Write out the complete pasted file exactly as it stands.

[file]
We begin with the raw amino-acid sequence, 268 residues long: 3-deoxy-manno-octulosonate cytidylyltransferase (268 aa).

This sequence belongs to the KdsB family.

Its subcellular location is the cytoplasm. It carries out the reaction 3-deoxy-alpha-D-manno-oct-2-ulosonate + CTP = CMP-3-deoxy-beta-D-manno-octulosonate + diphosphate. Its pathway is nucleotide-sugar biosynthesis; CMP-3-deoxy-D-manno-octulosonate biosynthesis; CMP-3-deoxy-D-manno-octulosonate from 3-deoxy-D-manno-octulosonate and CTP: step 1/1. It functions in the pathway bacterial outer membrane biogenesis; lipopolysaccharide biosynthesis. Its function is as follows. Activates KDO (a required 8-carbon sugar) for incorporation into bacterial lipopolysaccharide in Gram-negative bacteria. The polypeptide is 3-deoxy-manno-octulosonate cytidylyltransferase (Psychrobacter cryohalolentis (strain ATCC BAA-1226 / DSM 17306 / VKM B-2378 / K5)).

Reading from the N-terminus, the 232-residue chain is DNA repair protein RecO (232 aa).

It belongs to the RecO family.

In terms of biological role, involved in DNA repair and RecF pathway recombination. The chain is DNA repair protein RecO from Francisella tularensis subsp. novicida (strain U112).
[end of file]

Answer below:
We begin with the raw amino-acid sequence, 268 residues long: 3-deoxy-manno-octulosonate cytidylyltransferase (268 aa).

This sequence belongs to the KdsB family.

Its subcellular location is the cytoplasm. It carries out the reaction 3-deoxy-alpha-D-manno-oct-2-ulosonate + CTP = CMP-3-deoxy-beta-D-manno-octulosonate + diphosphate. Its pathway is nucleotide-sugar biosynthesis; CMP-3-deoxy-D-manno-octulosonate biosynthesis; CMP-3-deoxy-D-manno-octulosonate from 3-deoxy-D-manno-octulosonate and CTP: step 1/1. It functions in the pathway bacterial outer membrane biogenesis; lipopolysaccharide biosynthesis. Its function is as follows. Activates KDO (a required 8-carbon sugar) for incorporation into bacterial lipopolysaccharide in Gram-negative bacteria. The polypeptide is 3-deoxy-manno-octulosonate cytidylyltransferase (Psychrobacter cryohalolentis (strain ATCC BAA-1226 / DSM 17306 / VKM B-2378 / K5)).

Reading from the N-terminus, the 232-residue chain is DNA repair protein RecO (232 aa).

It belongs to the RecO family.

In terms of biological role, involved in DNA repair and RecF pathway recombination. The chain is DNA repair protein RecO from Francisella tularensis subsp. novicida (strain U112).